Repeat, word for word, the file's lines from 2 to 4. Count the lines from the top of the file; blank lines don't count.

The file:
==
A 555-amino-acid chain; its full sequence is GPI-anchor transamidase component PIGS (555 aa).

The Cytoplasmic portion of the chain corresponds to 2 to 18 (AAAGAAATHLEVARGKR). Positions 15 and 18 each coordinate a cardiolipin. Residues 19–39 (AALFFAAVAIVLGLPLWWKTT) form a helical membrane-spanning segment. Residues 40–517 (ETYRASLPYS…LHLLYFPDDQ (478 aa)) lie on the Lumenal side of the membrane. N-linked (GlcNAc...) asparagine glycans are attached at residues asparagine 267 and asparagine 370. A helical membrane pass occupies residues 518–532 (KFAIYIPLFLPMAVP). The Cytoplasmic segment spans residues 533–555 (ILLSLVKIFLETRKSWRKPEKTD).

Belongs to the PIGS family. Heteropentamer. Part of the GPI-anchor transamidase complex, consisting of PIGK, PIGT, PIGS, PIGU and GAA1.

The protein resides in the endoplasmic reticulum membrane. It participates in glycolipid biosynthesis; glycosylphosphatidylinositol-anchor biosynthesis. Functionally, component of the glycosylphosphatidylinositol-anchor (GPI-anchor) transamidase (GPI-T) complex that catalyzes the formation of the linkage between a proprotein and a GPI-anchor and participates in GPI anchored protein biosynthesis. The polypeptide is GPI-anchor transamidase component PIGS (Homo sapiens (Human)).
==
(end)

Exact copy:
The Cytoplasmic portion of the chain corresponds to 2 to 18 (AAAGAAATHLEVARGKR). Positions 15 and 18 each coordinate a cardiolipin. Residues 19–39 (AALFFAAVAIVLGLPLWWKTT) form a helical membrane-spanning segment. Residues 40–517 (ETYRASLPYS…LHLLYFPDDQ (478 aa)) lie on the Lumenal side of the membrane. N-linked (GlcNAc...) asparagine glycans are attached at residues asparagine 267 and asparagine 370. A helical membrane pass occupies residues 518–532 (KFAIYIPLFLPMAVP). The Cytoplasmic segment spans residues 533–555 (ILLSLVKIFLETRKSWRKPEKTD).

Belongs to the PIGS family. Heteropentamer. Part of the GPI-anchor transamidase complex, consisting of PIGK, PIGT, PIGS, PIGU and GAA1.

The protein resides in the endoplasmic reticulum membrane. It participates in glycolipid biosynthesis; glycosylphosphatidylinositol-anchor biosynthesis. Functionally, component of the glycosylphosphatidylinositol-anchor (GPI-anchor) transamidase (GPI-T) complex that catalyzes the formation of the linkage between a proprotein and a GPI-anchor and participates in GPI anchored protein biosynthesis. The polypeptide is GPI-anchor transamidase component PIGS (Homo sapiens (Human)).